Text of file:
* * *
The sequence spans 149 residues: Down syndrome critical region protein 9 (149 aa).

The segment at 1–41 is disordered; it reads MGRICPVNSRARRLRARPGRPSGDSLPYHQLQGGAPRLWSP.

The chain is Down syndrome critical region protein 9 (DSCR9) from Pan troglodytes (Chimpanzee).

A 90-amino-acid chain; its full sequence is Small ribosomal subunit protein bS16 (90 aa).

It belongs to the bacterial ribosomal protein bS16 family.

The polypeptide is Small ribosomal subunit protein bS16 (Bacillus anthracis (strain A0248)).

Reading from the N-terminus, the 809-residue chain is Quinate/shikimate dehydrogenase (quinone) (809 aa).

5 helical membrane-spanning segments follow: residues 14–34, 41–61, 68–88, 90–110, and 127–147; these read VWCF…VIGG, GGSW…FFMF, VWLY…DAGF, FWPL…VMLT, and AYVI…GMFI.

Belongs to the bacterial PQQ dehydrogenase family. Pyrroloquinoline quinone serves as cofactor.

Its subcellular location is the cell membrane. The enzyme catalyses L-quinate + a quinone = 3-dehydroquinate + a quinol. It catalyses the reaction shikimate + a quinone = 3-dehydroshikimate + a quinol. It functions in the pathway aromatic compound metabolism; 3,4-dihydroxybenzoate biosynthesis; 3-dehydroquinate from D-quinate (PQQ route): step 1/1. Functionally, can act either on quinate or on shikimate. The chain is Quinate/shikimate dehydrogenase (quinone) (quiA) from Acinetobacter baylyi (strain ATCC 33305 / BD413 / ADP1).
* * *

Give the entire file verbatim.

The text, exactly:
The sequence spans 149 residues: Down syndrome critical region protein 9 (149 aa).

The segment at 1–41 is disordered; it reads MGRICPVNSRARRLRARPGRPSGDSLPYHQLQGGAPRLWSP.

The chain is Down syndrome critical region protein 9 (DSCR9) from Pan troglodytes (Chimpanzee).

A 90-amino-acid chain; its full sequence is Small ribosomal subunit protein bS16 (90 aa).

It belongs to the bacterial ribosomal protein bS16 family.

The polypeptide is Small ribosomal subunit protein bS16 (Bacillus anthracis (strain A0248)).

Reading from the N-terminus, the 809-residue chain is Quinate/shikimate dehydrogenase (quinone) (809 aa).

5 helical membrane-spanning segments follow: residues 14–34, 41–61, 68–88, 90–110, and 127–147; these read VWCF…VIGG, GGSW…FFMF, VWLY…DAGF, FWPL…VMLT, and AYVI…GMFI.

Belongs to the bacterial PQQ dehydrogenase family. Pyrroloquinoline quinone serves as cofactor.

Its subcellular location is the cell membrane. The enzyme catalyses L-quinate + a quinone = 3-dehydroquinate + a quinol. It catalyses the reaction shikimate + a quinone = 3-dehydroshikimate + a quinol. It functions in the pathway aromatic compound metabolism; 3,4-dihydroxybenzoate biosynthesis; 3-dehydroquinate from D-quinate (PQQ route): step 1/1. Functionally, can act either on quinate or on shikimate. The chain is Quinate/shikimate dehydrogenase (quinone) (quiA) from Acinetobacter baylyi (strain ATCC 33305 / BD413 / ADP1).